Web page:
PM threatens to enforce odd-even number driving rule if other efforts to tackle smog fail
Minister Prayut Chan-o-cha warned this morning that he might be forced to introduce the odd-even number rule for motorists in Bangkok if all other measures to ease the health-threatening smog problem in Bangkok and its peripherals fail.
Touching on the ongoing smog problem during his address to officiate the National Strategy exhibition, the prime minister said he didn’t want to apply “bitter pill” to address the smog problem without first resorting to other less stringent measures in order not to hurt the people.
“If the people want me to get tough, I am ready to respond. Any cars caught belching black smoke will be stopped right on the spot and towed away. I will issue such order and let see if this will cause troubles or not. I do not want to cause troubles to the people because I want them to have awareness,” said the prime minister.
He then went on to warn that he might have to introduce the odd-even rule for driving on alternating days if the people do not cooperate with the government in easing the smog problem.
The prime minister issued a junta’s order today empowering military personnel to check all factories to make sure that they do not discharge dust particles into the atmosphere beyond the limits, failing that they will be temporarily closed down until the problem is remedied.
In his address, the prime minister denied he was bullying rice farmers by forbidding them from burning dried rice stalks in the open, but merely wanted every sector of the society to help in addressing the problem.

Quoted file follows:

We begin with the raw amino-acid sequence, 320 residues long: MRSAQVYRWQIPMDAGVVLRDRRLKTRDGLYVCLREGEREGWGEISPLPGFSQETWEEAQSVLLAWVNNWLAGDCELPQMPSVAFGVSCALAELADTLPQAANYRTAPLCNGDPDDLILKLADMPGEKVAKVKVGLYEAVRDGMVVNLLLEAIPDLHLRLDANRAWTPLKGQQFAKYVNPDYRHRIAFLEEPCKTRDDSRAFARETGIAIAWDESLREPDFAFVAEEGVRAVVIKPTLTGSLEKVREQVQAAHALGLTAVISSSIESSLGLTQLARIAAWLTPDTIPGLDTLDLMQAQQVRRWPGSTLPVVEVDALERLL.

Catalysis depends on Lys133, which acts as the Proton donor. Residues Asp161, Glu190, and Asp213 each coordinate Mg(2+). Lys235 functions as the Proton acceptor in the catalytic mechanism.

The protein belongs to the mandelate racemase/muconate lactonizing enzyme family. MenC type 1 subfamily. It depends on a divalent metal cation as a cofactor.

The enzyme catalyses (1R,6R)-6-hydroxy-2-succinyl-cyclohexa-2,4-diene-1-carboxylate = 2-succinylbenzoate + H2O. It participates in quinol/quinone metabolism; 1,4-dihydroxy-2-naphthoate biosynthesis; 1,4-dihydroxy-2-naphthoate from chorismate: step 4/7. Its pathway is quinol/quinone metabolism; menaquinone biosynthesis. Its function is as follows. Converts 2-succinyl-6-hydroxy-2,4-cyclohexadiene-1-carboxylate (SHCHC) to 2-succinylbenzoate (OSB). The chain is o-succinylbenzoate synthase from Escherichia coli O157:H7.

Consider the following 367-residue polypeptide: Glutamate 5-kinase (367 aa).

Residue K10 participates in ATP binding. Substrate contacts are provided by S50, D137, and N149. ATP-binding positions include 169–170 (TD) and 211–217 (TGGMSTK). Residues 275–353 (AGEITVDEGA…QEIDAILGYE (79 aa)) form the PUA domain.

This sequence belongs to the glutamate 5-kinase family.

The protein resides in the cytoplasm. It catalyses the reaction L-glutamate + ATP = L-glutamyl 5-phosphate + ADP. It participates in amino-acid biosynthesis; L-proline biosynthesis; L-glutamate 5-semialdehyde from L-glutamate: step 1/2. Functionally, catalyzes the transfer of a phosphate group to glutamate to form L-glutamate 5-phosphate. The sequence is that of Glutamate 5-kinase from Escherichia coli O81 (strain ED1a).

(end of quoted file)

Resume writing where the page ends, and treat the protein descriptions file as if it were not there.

Meanwhile, Professor Dr Chaicharn Pothirat, a specialist on lung diseases of the faculty of medicine of Chiang Mai University, urged the government to adopt the World Health Organisation’s daily dust particle standard which is set at 25 microns instead of 50 microns as set by the Pollution Control Department and the annual dust particle should not exceed 10 microns compared to Thailand’s 25 microns.
Citing studies on the annual PM2.5 dust particles in Southeast Asia, Dr Chaicharn said that reduction in the amount of dust particles would help increase the longevity of the people.
Noting that smog problem has been affecting people in the North for more than two decades, the doctor said the problem tends to get worse each passing year as existing measures have completely failed to tackle the problem.
Dust particles, he said, have been proven to shorten life span of human beings as the increase of every 10 microns of dust particles would shorten the life span by 0.98 years, according to a study conducted in China.